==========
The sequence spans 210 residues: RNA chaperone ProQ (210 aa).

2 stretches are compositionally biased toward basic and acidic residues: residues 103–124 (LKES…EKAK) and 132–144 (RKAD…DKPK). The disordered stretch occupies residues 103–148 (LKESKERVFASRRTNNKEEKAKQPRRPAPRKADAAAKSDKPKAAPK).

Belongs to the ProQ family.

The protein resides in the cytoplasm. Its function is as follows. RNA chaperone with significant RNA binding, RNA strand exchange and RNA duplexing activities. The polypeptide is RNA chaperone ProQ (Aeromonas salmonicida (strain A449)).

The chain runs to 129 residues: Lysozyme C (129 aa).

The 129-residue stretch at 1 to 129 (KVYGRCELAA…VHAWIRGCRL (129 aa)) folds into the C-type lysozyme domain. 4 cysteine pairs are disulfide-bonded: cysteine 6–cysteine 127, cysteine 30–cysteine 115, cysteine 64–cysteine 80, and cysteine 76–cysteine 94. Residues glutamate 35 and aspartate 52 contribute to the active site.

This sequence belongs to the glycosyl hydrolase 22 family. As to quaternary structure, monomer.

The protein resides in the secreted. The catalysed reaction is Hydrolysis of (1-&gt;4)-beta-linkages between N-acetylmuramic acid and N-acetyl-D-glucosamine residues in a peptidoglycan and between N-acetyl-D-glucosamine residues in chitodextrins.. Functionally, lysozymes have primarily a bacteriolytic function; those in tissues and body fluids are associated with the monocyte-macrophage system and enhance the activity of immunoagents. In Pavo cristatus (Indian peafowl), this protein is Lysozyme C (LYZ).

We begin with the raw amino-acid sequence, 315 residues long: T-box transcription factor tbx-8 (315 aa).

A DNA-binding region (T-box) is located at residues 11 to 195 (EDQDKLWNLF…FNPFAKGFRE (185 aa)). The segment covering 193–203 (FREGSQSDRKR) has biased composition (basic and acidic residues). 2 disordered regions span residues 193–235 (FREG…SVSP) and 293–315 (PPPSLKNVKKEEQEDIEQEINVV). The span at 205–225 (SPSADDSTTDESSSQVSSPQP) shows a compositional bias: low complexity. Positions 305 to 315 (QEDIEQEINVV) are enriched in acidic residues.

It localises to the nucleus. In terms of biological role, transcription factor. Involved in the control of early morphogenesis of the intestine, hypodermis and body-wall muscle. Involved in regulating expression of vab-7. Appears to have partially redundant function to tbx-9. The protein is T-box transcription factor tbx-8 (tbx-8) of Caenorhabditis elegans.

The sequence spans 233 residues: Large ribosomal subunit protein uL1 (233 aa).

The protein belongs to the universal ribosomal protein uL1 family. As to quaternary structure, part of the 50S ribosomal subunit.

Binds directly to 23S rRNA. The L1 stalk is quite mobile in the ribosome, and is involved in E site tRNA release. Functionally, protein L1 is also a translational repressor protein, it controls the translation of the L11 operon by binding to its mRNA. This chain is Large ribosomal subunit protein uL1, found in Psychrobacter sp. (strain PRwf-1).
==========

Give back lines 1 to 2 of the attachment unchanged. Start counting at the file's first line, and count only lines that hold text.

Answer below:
The sequence spans 210 residues: RNA chaperone ProQ (210 aa).

2 stretches are compositionally biased toward basic and acidic residues: residues 103–124 (LKES…EKAK) and 132–144 (RKAD…DKPK). The disordered stretch occupies residues 103–148 (LKESKERVFASRRTNNKEEKAKQPRRPAPRKADAAAKSDKPKAAPK).